Age v. Depth


The Dallas Cowboys are the oldest young team in the NFL. The multitude of stars and offensive linemen on the team seem to have been around forever. That is partly due to the Cowboys receiving an overabundance of publicity.  Some stars maturing earlier in their career (e.g., Ware and Witten) also give the appearance of age.  There are some older players on the roster, but there appears to be a succession plan in place for many of them.  The elder statesmen on the team considering this year as a year of experience are (and their backups):

Jon Kitna – 14 years experience

Keith Brooking – 13 years experience (Sean Lee, rookie, Jason Williams, 2nd year)

Leonard Davis – 10 years experience (Holland, 8th year, Robert Brewster, 2nd year, Phil Costa, rookie, Travis Bright, 2nd year)

Marc Colombo – 9 years experience (Alex Barron, 6th year, Robert Brewster, 2nd year, Pat McQuistan, 5th year, Sam Young, rookie)

Andrew Gurode – 9 years experience (Kyle Kosier, 9th year)

Kyle Kosier – 9 years experience (Holland, 8th year, Robert Brewster, 2nd year, Phil Costa, rookie, Travis Bright, 2nd year)

Montrae Holland – 8 years experience

Bradie James – 8 years experience (Sean Lee, rookie, Jason Williams, 2nd year)

Terrence Newman – 8 years experience (Orlando Scandrick, 3rd year)

Tony Romo – 8 years experience (Jon Kitna, Stephen McGee)

Jason Witten – 8 years experience (Martellus Bennett, 3rd year)

On a roster of nearly 80 players, there are 11 players with 8 years of experience or greater, of which 9 are starters.  11 more players have 6 or 7 years experience.  In essence, going into 2010, 20 out of the entire 53 man roster will have more than 5 years experience.  This is undeniably a young team.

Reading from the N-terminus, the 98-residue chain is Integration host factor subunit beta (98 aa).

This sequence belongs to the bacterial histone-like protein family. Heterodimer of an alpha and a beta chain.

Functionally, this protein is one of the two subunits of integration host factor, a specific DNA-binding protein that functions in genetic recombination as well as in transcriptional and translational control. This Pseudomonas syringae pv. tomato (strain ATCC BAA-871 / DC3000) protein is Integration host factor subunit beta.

Injury is a part of the NFL.  Weathering injury will often determine success.  In 2008, the Cowboys suffered a spate of injuries at key positions.  At quarterback, Romo was replaced by an ineffective Brad Johnson and Brooks Bollinger.  Unfortunately the Cowboys had their answer at backup quarterback on their pre-season roster in 2007.  Matt Moore was waived in the final cut before the regular season.  He was claimed by the Carolina Panthers.  Moore is not a dynamic player, but he has proven to be an effective quarterback and is the expected starter for the Panthers for the 2010 season.  He has won six of his eight starts, including 4 of 5 in 2009.

Additionally in 2008, the Cowboys suffered injuries at Running  Back, Left Guard, Punter, and Safety.  The Cowboys answered these problems by giving Marion Barber more carries (not the best decision and it only caused him to later suffer an injury), inserting Pat McQuistan (who simply wasn’t good enough), signing Sam Palescu at punter (and there was a severe drop off between him and McBriar), and playing a variety of young safeties who ironically weren’t that much worse than Roy Williams, but they weren’t better.

In 2009, Marc Colombo suffered a broken leg and was replaced by Doug Free.  The was no noticeable drop off in the quality of play at the position.  The moral of the two stories is that having aged veterans on your team isn’t automatically a liability if you have talented backups who can play at an acceptable level.  If there is a foreseeable problem, it would be at guard or center.  The backup offensive linemen presently on the rosters are young, unproven, and have not been overly impressive in practice or pre-season exhibitions.

Injuries can derail a season as it did in 2008.  Effectively managing injuries can lead to a Super Bowl.  I’d love to see a veteran offensive lineman who can play both guard and center become available.  Several teams can claim to be one player away from being a contender.  The Cowboys are one backup player away from Super Bowl aspirations.